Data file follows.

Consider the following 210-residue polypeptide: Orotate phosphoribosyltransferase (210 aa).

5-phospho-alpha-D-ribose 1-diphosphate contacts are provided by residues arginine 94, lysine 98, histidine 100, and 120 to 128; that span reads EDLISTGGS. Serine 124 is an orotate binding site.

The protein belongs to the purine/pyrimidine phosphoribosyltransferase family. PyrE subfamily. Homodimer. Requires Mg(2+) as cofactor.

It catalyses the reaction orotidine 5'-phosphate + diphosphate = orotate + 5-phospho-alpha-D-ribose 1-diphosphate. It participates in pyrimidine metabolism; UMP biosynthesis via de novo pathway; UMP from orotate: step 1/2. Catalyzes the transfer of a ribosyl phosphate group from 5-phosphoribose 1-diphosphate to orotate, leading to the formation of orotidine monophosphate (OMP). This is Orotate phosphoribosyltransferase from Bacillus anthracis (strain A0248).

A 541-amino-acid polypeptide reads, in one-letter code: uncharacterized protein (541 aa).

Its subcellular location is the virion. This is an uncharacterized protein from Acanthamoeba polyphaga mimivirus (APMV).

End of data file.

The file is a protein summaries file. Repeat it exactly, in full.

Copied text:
Consider the following 210-residue polypeptide: Orotate phosphoribosyltransferase (210 aa).

5-phospho-alpha-D-ribose 1-diphosphate contacts are provided by residues arginine 94, lysine 98, histidine 100, and 120 to 128; that span reads EDLISTGGS. Serine 124 is an orotate binding site.

The protein belongs to the purine/pyrimidine phosphoribosyltransferase family. PyrE subfamily. Homodimer. Requires Mg(2+) as cofactor.

It catalyses the reaction orotidine 5'-phosphate + diphosphate = orotate + 5-phospho-alpha-D-ribose 1-diphosphate. It participates in pyrimidine metabolism; UMP biosynthesis via de novo pathway; UMP from orotate: step 1/2. Catalyzes the transfer of a ribosyl phosphate group from 5-phosphoribose 1-diphosphate to orotate, leading to the formation of orotidine monophosphate (OMP). This is Orotate phosphoribosyltransferase from Bacillus anthracis (strain A0248).

A 541-amino-acid polypeptide reads, in one-letter code: uncharacterized protein (541 aa).

Its subcellular location is the virion. This is an uncharacterized protein from Acanthamoeba polyphaga mimivirus (APMV).